Demon management is an intriguing novelty, of course, which I admit, however, that I have exploited in a limited way, rather relying on central dynamics such as the Temporal Sabbath and the Wicked Weaves to then suddenly call them back on the field, to sow chaos and interrupt enemy actions - even more so when the summon can be actively inserted at the end of the combos or used as a counter.
The use of demonic energy for evocations has the side effect of transforming or completely abandoning some historical skills: Tormenting Attacks, for example, are now contextually triggered when a foe is stunned or armor broken, with no magical cost. Instead, it disappears altogetherUmbran Climax, devastating enhanced mode that in Bayonetta 2 allowed the player to tinker a little randomly and deal extreme damage – but I always hate and love – getting out of complex situations easily by simply accumulating items to restore magical power.
Bayonetta 3 changes, and how, also and above all for the introduction of Viola, the young rebel punk rocker who finds herself catapulted into a multidimensional battle, destined to put her sword skills and her synergy with the funny cat to the test Cheshire. This is not the time or place to delve into the genesis and identity of the character, but it is undeniable that it is a different complementary figure than the mature and charismatic Bayonetta: a little clumsy, touchy and in constant need of being recognized as an independent and capable figure.
Pad in hand to guide Viola, I experienced positive sensations, also because in terms of responsiveness to commands and speed of execution, we are not too far from the systems set up to manage the protagonist. However, I had to work a bit to get carried away with the activation of the Temporal Sabbath, which in the case of the young woman is not connected to the dodge on ZR, but to the execution of a parry at the right time, by pressing the R key.
Years of dodging are hard to forget, so I found myself having to realign synapses for the new character before I could actually feel confident using it. Once you've mastered the basics of parrying, understood how charged shots work and learned how to manage distance using his magical bolts, it's time to give space to Cheshire, the demon who follows Viola and who can be summoned in battle as is the case for Gomorrah and similar in the case of Bayonetta.
Here we find another small divergence: during the summoning of the big cat, we have control of Viola, who will fight with bare hands, and not of the demon, again shuffling the cards on the table. Even more so than previously, I found Cheshire to be very effective as the final blow of the combos, as it performs quite powerful finishers that tend to cover a wide range – a bit like wanting to wipe out all enemies.
Basically then the experience of Bayonetta 3 can be defined as multifaceted, multifaceted, capable of combining tradition with many innovations, then going to shake the foundations with the introduction of a second character significantly different from the main one. With Bayonetta I felt at home and I found the news intriguing, while with Viola I felt a little pressure, but also euphoria, having to learn so many new things. Overall though, all extremely fun.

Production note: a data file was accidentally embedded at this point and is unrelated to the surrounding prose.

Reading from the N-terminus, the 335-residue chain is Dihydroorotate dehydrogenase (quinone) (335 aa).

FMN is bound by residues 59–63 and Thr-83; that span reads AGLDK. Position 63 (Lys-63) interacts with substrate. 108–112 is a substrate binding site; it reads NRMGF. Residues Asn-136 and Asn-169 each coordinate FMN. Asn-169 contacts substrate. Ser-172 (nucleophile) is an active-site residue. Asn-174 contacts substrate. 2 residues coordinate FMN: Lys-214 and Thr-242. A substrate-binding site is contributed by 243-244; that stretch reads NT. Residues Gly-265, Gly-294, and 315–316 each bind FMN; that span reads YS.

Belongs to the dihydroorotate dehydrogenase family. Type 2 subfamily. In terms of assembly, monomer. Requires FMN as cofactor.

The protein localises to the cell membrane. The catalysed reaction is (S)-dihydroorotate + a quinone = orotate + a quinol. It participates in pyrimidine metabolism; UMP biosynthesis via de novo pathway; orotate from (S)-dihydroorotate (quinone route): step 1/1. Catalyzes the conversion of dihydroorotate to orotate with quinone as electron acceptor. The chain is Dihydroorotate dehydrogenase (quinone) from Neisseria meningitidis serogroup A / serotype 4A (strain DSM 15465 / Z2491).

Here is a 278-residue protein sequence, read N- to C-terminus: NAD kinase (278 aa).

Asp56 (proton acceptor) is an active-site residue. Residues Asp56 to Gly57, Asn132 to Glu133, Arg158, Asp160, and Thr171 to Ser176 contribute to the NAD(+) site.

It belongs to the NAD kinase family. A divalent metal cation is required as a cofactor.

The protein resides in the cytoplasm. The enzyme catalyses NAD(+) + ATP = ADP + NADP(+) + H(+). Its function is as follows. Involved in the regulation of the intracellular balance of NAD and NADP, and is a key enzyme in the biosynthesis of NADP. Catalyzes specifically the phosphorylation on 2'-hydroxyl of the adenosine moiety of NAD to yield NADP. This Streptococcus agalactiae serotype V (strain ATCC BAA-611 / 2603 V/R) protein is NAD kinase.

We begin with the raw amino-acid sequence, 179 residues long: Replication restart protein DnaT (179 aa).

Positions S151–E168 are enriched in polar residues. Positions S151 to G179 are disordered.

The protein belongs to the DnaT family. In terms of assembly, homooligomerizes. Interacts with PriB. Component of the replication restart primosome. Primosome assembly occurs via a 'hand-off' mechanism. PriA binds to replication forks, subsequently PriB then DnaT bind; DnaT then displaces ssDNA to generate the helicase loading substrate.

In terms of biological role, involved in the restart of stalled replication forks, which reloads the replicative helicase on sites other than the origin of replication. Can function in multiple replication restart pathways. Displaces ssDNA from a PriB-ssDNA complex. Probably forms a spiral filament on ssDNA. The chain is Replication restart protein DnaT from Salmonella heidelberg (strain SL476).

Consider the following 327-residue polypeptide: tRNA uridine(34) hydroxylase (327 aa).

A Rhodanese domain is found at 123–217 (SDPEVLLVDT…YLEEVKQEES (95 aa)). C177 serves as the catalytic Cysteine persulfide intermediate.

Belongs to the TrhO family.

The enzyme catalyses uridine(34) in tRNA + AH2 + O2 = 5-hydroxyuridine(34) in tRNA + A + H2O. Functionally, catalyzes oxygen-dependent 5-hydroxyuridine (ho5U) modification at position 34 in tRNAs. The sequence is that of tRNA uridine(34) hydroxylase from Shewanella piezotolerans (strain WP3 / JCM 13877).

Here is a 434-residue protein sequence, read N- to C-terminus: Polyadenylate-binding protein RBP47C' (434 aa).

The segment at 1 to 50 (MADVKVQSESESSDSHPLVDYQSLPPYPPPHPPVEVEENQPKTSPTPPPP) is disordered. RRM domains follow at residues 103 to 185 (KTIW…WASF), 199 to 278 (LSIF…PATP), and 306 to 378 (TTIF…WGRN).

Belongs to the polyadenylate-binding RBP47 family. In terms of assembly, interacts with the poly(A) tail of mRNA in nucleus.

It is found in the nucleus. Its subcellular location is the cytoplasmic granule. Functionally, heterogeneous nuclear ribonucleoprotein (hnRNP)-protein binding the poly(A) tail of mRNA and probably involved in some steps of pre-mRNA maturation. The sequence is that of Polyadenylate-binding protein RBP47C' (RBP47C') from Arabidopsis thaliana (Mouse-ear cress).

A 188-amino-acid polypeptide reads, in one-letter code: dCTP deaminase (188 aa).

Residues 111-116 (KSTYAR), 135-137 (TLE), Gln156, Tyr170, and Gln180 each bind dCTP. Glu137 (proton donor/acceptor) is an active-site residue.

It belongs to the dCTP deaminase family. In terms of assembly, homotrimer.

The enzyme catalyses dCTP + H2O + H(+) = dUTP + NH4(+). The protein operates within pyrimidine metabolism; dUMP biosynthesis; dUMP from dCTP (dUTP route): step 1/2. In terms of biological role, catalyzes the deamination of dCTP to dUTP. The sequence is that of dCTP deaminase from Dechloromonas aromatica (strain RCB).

Not to mention the willingness of the developers to offer many gameplay alternatives, with verses dedicated to Phenomenal set pieces like riding on Gomorrah's back doing Tony Hawk-worthy tricks as the city of Tokyo falls apart under enemy attack. Adrenaline, chaos, fantasy: nothing is missing a a product that is a video game in the purest sense of the term.
It's time to reassure all those players intimidated by the Nintendo Switch's capabilities, worried that they can't do justice to PlatinumGames' out-of-scale staging. Well, know that we have in our hands one of the best titles ever for the console (if not the best) from a technical point of view, capable of maintaining an always high framerate when needed – there are uncertainties, mind you, but they are painless – with always adequate video cleaning.
I even find the way the programmers pushed some scenes swashbuckling, almost as if they wanted to bring the horsepower under the console's engine to the limit and still demonstrate that they can manage them properly, in spite of the doubters. The video/audio synergy is then as always impeccable, with every topical moment emphasized by a screaming soundtrack, showing off among the many tracks a brilliant cover of Moonlight Serenade capable of giving just grace to our mighty and brutal demonic beatings.
There is so much more I would like to say about Bayonetta 3, having completed the main storyline and started sifting through the extras and secrets, but now is not the right time to do it. The approach to the release (and to our review) must be as gradual and neutral as possible, allowing you to fully enjoy a title that dances between familiarity and amazement.
PlatinumGames and Nintendo, together, are a certainty, and even just the first part of the experience is enough to sweep away any doubts about the goodness of the production that may have caught those who have passed from the heights of NieR: Automata to the profound darkness of Babylon's Fall, or have lived the long silence with fear who sat on the project from 2017 until last year's trailer. Polish your weapons and put on your best dress, the time of the witches awaits!